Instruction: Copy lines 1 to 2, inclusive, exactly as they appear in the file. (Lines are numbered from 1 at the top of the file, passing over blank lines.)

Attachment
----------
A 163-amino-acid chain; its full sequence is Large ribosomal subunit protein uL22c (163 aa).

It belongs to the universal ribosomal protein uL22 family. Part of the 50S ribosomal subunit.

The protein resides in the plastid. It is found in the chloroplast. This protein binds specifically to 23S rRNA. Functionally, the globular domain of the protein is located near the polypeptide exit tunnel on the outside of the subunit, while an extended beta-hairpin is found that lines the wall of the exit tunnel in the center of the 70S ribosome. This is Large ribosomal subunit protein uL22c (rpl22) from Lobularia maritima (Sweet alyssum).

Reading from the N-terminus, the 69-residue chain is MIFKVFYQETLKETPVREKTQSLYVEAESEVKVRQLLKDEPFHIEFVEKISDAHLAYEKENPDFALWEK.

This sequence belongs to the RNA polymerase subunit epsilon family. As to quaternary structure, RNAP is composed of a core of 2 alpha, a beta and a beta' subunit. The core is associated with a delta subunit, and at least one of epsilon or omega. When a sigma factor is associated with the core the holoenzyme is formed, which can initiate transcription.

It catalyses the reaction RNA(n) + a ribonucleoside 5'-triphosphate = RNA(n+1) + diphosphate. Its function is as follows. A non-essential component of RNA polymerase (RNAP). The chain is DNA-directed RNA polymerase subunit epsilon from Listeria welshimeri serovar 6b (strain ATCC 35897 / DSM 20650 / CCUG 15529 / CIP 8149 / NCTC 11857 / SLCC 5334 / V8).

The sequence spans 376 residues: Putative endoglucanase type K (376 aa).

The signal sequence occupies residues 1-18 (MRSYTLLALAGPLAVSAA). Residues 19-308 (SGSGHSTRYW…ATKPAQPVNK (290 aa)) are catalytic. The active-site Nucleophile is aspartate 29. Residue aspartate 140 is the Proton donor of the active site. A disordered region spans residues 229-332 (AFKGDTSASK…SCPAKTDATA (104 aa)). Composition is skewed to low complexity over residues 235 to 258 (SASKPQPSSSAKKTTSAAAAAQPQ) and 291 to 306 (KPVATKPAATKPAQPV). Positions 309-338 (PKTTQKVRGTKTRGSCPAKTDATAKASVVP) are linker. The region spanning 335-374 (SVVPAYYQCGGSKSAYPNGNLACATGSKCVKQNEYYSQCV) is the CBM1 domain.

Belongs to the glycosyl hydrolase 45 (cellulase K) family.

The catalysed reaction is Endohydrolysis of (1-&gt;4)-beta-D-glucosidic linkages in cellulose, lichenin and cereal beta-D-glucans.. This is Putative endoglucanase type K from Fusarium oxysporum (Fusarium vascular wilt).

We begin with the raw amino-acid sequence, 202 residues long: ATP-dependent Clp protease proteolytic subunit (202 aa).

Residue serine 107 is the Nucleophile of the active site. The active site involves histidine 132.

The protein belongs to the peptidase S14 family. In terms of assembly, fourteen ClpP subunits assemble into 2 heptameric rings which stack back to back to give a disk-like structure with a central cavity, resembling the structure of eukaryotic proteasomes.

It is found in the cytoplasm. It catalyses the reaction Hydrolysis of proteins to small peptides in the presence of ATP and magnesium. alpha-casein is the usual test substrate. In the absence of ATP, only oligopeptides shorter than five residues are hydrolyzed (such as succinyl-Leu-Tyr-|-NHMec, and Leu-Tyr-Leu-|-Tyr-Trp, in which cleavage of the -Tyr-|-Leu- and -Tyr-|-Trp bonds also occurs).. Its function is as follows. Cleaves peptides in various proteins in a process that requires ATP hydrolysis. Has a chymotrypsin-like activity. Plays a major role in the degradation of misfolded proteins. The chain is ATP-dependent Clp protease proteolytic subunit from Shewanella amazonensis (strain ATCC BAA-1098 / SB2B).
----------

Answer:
A 163-amino-acid chain; its full sequence is Large ribosomal subunit protein uL22c (163 aa).

It belongs to the universal ribosomal protein uL22 family. Part of the 50S ribosomal subunit.